Never Rarely Sometimes Always Captures Today’s Reality For Women’s History Month

Eliza Hittman changes the conversation about abortion by listening to her characters 

InNever Rarely Sometimes Always, writer/director Eliza Hittman takes on one of the most complex and difficult issues of our time with eye-opening simplicity and heartfelt honesty. Her story of two teenage girls — Autumn (Sidney Flanigan) and Skylar (Talia Ryder) — who travel from rural Pennsylvania to New York City to access the necessary health care to handle an unwanted pregnancy struck home with audiences and critics. It still holds a 99% score on Rotten Tomatoes. For Women’s History Month this year, we are highlighting films by women that capture not only what the past looked like, but what it means to be female today.

Watch Never Rarely Sometimes Always Now.

The official trailer for Never Rarely Sometimes Always

Writer/director Eliza Hittman on the set of Never Rarely Sometimes Always.

The film began in 2012, when Hittman read about Savita Halappanavar, a young Irish woman who died of sepsis after being denied an abortion. Horrified that such a thing could happen, Hittman began considering how she could translate the story to film. By 2016, the elements that conspired to make that tragedy possible—lack of healthcare, disinformation campaigns, attacks on women’s rights—were as present in the United States as they were in Ireland. “Tragically it became so easy to translate it to the States,” Hittman noted

Over three films, Hittman has proven herself, as Indiewire wrote, “one of contemporary cinema’s most empathetic and skilled chroniclers of American youth.” In writing Never Rarely Sometimes Always, Hittman focused on the plight of one young woman and her friend living in rural Pennsylvania, a character who would have to come to New York City to get the medical attention she needed. To understand these women, Hittman traced the steps they would take in the film. “I went to a lot of small towns in Pennsylvania,” Hittman remembers. “I got on the bus and rode it into Port Authority. It was really about asking myself, ‘If I were them, what would I see?’” In addition, Hittman spoke to scores of young women in similar circumstnaces and visited both abortion clinics and pro-life pregnancy centers.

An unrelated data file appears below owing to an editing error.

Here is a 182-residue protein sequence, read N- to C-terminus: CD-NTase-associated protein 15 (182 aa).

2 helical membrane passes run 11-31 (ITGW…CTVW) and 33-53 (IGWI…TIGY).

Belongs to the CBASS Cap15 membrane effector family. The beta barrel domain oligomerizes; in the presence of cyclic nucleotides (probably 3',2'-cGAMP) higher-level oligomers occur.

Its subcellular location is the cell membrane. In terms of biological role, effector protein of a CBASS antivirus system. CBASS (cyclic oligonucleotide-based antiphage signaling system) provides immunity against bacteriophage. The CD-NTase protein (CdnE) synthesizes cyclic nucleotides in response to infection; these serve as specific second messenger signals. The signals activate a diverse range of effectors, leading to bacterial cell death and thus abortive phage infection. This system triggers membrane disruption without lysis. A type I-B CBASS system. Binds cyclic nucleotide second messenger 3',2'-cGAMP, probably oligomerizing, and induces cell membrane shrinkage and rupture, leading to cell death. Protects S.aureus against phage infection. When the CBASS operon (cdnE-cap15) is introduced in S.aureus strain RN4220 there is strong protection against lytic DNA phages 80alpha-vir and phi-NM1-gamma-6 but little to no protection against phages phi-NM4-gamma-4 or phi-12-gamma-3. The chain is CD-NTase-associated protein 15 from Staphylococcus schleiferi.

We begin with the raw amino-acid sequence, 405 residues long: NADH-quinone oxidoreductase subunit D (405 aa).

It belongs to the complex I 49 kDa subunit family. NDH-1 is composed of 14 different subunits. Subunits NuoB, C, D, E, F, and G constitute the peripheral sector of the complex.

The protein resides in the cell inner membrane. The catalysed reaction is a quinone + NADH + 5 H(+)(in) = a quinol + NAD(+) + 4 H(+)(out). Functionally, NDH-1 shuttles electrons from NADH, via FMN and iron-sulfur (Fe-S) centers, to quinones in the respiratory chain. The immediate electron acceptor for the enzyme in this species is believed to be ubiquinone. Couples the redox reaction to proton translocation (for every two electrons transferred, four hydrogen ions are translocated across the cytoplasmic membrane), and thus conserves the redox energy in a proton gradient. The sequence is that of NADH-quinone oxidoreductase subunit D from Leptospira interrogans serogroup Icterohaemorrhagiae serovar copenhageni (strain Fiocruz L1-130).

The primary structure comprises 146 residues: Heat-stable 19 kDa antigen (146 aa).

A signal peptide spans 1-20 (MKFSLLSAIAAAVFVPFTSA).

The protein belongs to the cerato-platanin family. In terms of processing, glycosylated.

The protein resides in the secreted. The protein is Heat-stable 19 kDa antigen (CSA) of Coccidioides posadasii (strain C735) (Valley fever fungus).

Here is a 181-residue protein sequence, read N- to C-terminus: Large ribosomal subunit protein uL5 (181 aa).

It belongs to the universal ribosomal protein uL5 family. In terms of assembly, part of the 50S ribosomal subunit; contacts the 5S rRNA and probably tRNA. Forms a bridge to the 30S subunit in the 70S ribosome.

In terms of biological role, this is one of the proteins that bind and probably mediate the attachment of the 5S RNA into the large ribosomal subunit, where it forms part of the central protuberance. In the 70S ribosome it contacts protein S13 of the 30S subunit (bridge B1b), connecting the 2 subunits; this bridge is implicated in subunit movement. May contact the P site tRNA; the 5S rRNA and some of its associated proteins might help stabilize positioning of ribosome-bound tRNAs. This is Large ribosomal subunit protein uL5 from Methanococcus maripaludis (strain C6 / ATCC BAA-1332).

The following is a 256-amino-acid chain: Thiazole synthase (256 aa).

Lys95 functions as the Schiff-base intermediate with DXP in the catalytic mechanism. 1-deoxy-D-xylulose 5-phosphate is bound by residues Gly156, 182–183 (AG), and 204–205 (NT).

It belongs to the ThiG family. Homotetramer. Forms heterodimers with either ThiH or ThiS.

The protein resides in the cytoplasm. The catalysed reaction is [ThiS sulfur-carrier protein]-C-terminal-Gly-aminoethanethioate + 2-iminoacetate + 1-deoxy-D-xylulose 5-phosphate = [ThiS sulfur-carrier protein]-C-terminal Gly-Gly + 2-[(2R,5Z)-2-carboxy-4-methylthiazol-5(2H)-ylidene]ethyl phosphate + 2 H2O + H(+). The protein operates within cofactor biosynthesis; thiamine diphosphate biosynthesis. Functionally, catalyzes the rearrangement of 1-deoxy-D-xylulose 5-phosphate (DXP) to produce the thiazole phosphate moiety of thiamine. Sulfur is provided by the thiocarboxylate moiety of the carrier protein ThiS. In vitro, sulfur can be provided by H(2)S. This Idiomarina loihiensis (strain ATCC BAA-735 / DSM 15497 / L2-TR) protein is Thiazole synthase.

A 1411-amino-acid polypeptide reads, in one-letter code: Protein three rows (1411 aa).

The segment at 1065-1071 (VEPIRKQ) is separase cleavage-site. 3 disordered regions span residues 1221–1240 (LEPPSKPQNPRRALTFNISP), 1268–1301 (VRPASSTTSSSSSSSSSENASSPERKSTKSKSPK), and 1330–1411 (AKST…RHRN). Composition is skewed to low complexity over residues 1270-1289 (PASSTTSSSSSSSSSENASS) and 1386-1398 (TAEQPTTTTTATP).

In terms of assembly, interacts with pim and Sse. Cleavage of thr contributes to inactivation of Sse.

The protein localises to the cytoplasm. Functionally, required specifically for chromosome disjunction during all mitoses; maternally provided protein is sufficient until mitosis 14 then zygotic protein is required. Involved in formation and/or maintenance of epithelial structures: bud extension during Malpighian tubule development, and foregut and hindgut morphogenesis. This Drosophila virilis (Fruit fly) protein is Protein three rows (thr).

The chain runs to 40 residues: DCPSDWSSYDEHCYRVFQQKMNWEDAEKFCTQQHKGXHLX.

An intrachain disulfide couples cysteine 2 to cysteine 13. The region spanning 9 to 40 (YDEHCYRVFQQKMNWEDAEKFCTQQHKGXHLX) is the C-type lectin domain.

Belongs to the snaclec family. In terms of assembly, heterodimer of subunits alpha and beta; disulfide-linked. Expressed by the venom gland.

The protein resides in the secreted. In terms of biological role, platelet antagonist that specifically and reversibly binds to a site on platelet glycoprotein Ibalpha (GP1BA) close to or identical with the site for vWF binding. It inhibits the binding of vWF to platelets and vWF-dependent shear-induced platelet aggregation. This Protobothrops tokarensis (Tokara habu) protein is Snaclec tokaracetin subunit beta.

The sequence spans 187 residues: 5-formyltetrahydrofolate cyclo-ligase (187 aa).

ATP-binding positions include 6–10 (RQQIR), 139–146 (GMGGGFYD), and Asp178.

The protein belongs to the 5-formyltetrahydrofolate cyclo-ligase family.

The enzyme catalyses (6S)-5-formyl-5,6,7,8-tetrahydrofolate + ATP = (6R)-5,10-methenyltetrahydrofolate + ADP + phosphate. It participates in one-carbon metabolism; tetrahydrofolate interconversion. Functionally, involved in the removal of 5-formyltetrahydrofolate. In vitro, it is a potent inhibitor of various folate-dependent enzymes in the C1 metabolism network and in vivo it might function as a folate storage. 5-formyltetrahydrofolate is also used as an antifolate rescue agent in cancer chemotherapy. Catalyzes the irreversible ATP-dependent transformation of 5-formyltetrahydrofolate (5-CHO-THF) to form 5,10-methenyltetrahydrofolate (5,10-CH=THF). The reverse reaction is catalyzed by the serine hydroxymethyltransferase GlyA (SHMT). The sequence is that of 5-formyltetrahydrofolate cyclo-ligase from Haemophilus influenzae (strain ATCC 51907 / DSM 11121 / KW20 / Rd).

Autumn (Sidney Flanigan) in Never Rarely Sometimes Always

Shooting for 29 days in both New York City and Pennsylvania, Hittman kept their film world as close to real experience as she could. She cast newcomers for her leads. Flanigan was a punk musician who had never been in a film before, but whom Hittman got to know from her YouTube videos. HIttman even cast a counselor she met in a clinic in Queens, NY, to play herself. While shooting in Pennsylvania, the production team at one point had to make a statement to the police that they were not involved in human trafficking after a nasty rumor spread through the community. At a Planned Parenthood office in New York, they shot their story in front of an actual anti-abortion demonstration that just happened to occur that day.

Even at the premiere of Never Rarely Sometimes Always at the Sundance Film Festival—where it won it a Special Jury Award—history and cinema collided. The day it was shown to the world for the first time, President Trump became the first US president to address the anti-abortion March for Life in person. But in dealing with reproductive rights, Never Rarely Sometimes Always is never a polemic, but a poignant and pointed observation of the lives of women. As the New York Times points out, it “tells a seldom-told story about abortion. And it does so without cant, speeches, inflamed emotions and — most powerfully — without apology…. Here, a woman’s right to self-determination has become the stuff of a new and radical heroic journey.”